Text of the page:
Here are a few examples of cursing kinds of comments, without using four letter words. When they are a regular pattern in a relationship, they are verbally abusive.
- You’re never happy
- You’re just like your mother/father
- You’re making things up
- You love to blame others, don’t you?
- You’re treating me like …a jerk, incompetent
- You’re sick
- You’re crazy
- You’re a foolish woman
- You have a Jezebel spirit
- You’re not thinking right
- You’re a piece of work
- You’re high maintenance
- No one else would be able to live with you
- You’re the one with the problem
- You’re a control freak
- You can’t forgive
Each of these descriptors has a slightly different definition but they all cause damage to others by their words. The psalmist cried out, “Your insults have broken my heart, and I am in despair” (Psalm 69:20).
Here are a few ways a spouse may use his or her words to hurt you and undermine your confidence.
1. Regularly questioning or challenging your thinking and decision making – as if you are not thinking correctly, wisely or Biblically or making good choices.
A raised eyebrow Are you sure you want to do that? I’m not sure that’s a good idea.
2. Subtly undermining your authority or credibility. He/she can do this with the children, or with other people you both know and value.
Mom said you can’t watch TV but you know mom, she’s wrapped up too tight.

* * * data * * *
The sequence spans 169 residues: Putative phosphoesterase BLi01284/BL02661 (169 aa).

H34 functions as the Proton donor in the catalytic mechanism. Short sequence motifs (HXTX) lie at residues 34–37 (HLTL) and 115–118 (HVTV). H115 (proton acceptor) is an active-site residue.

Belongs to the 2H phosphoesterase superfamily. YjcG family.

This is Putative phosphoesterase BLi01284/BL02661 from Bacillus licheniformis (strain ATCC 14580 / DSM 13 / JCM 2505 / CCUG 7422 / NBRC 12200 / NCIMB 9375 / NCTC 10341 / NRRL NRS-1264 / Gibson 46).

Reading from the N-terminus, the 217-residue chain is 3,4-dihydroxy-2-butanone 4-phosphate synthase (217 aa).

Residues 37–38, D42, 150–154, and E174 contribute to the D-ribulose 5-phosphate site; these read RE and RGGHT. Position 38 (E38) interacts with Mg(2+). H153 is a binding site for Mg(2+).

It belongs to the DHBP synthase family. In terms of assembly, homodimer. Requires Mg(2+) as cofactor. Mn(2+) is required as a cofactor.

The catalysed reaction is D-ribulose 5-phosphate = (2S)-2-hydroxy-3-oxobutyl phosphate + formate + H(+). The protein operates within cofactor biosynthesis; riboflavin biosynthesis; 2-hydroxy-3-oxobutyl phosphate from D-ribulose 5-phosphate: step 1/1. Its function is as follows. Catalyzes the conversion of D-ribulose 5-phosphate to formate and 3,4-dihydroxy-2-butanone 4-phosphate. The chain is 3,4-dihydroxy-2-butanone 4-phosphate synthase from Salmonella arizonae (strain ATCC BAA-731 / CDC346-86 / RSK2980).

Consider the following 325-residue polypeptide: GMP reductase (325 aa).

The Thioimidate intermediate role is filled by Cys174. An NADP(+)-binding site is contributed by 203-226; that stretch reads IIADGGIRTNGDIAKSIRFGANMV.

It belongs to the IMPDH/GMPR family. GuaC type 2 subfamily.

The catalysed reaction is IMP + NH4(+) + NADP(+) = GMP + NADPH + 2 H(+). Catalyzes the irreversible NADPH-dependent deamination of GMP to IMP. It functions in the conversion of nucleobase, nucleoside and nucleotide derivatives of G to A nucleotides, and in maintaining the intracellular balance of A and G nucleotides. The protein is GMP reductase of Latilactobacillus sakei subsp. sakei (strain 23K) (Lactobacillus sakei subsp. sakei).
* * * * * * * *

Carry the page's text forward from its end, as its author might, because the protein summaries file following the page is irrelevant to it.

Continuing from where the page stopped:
From the kids eyes, Dad looks like the fun, nice, rational thinking dad and you look like a control freak or religious nutcase or an emotional wreck.
3. Misrepresenting what you said to your kids or other people.
For example, telling the kids: “Mom said she doesn’t want to be married to me anymore. She wants to be free to do what she wants.”
What you actually said was: “I can’t stand you controlling my every decision and thought. There is no room for me in this marriage.”
Or he says to you,“You said you would co-sign on this loan” when what you actually said was “I’ll think about co-signing on the loan.”
4. Subtle jokes that hurt and that are at your expense. There is no apology and the jokes continue. He enjoys getting a laugh at your expense.
For example: Making lewd remarks about the lack of sex life or your “prudishness” when watching something provocative on TV.
Making sarcastic fun of your cooking in front of the kids or company.
Making disparaging comments about a weakness you have “he can’t fix anything around here to save his life,” to incite laughter from others.
5. Privately maligning your character to others.
“You have no idea what I have to live with at home.” – saying this to a relative, a church friend, small group leader, pastor, or counselor.
Mommy’s/Daddy’s no fun is she/he.
Mommy’s mean, sick, needs help, trying to make you feel scared of daddy.
7. Shaming, guilt tripping and minimizing what happened or your feelings
I can never do anything right in your eyes can I?
You are so negative. You are always critical of me.
I try so hard and this is the thanks I get?
OR when you set a boundary or say no, he looks wounded, crushed. And says something like – “Wow, I thought you were different. You’re so mean, selfish or unloving.”
8. Veiled threats
“You’ll be sorry. “
“Don’t cross me.”
There is nothing more said but by the body language you know that it is a threat.
In addition, there can be disrespectful non-verbal behavior such as a pattern of falling asleep, frowning, ignoring, yawning and sighing when you’re trying to have an important conversation.
Words impact us and sometimes can infect us with their poison (1 Corinthians 15:33). The Bible is very clear about the power of someone’s words and warns us, “Reckless words pierce like a sword”(Proverbs 12:18). “Life and death is in the power of the tongue” (Proverbs 18:21).